What's Wrong With the Ethanol Mandate?
Rather than scrapping the ethanol mandate, as many critics want, Margo Oge, author and former director of the U.S. Environmental Protection Agency's office of transportation and air quality from 1994 to 2012, wants to change the way the mandate, formerly known as the Renewable Fuels Standard (RFS), is implemented.
[The U.S. EPA implements the program in consultation with U.S. Department of Agriculture and the Department of Energy.]
The RFS requires that 36 billion gallons of biofuel must be mixed into gasoline by 2022. "Of that [36 billion gallons], about 85 percent of that blend is supposed to come from a nearly even mix of corn ethanol and cellulosics (derived from wood chips, corn stover, grasses and other nonedible plant parts)." More on the failure to meet this requirement below.
Oge wants to change the question asked to politicians from:
- “Do you support the renewable fuel standard?” to
- “How do we move to the next generation of renewable fuels?”
That's the case she makes in a Nov. 15, 2015, Wall Street Journal debate. "The debate over the Renewable Fuel Standard often falls into a predictable—and misleading—rut: corn ethanol versus petroleum," she argues. "This discussion is a distraction from the bigger issue: how to develop and scale up the next generation of biofuels, like cellulosics."
What's wrong is the approach: "Ethanol thrives because of the volume-based approach of the mandate, which specifies that a growing percentage of various renewable fuels must be mixed into gasoline every year until 2022."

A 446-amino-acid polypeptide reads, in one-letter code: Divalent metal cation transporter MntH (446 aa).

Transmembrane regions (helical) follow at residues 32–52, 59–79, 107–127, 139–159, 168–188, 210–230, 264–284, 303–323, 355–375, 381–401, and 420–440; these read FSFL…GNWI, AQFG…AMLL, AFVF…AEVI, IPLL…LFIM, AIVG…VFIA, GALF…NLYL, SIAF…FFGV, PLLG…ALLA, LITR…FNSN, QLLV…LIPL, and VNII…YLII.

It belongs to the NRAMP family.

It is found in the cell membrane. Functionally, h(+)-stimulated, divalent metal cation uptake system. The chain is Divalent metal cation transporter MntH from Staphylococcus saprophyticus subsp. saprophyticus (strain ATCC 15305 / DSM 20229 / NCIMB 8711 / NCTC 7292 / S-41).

But that approach has stifled innovation and, if its track record to date is any indication, biofuels will not be a major player in meeting our 2050 targets for reducing greenhouse gas emissions from cars and trucks.
A better approach would be "performance based," such as Obama administration's fuel efficiency standard of 54.5 mpg by 2025. There is not one but several ways to meet that goal: battery electric vehicles, hybrids, lighter materials; everything but "clean diesel."
The California program requires fuel producers to reduce greenhouse gas pollution by 10 percent in transportation fuels in 2020. Because it is technology neutral, and interested only in the result, this approach supports investments in the cleanest fuels while providing maximum flexibility to the industry to develop them.
In fact, the LCFS was attacked by both the oil and ethanol industries - talk about strange bedfellows. Out-of-state ethanol refineries felt they would be at a disadvantage in the program. The California Air Resources Board (CARB) won at the Federal Appeals level and the Supreme Court declined to hear a challenge.
That flexibility is not seen in the federal RFS for a variety of challenging reasons:
Because corn ethanol is cheap and easy to produce and was already in use as a gasoline additive before the mandate was imposed, and because existing corn ethanol plants are exempted from greenhouse gas emissions requirements, production has vastly exceeded that of cellulosic ethanol. In 2014, less than 2 percent of the mandated volume of cellulosics was produced.
Oge goes on to recommend changes to the existing RFS program to make it work better. Her strongest point is that the nation can't meet its carbon reduction targets by "(a)dvances in propulsion technology. Passenger cars will have to not only go farther on less fuel, but also travel those miles on lower-carbon fuel."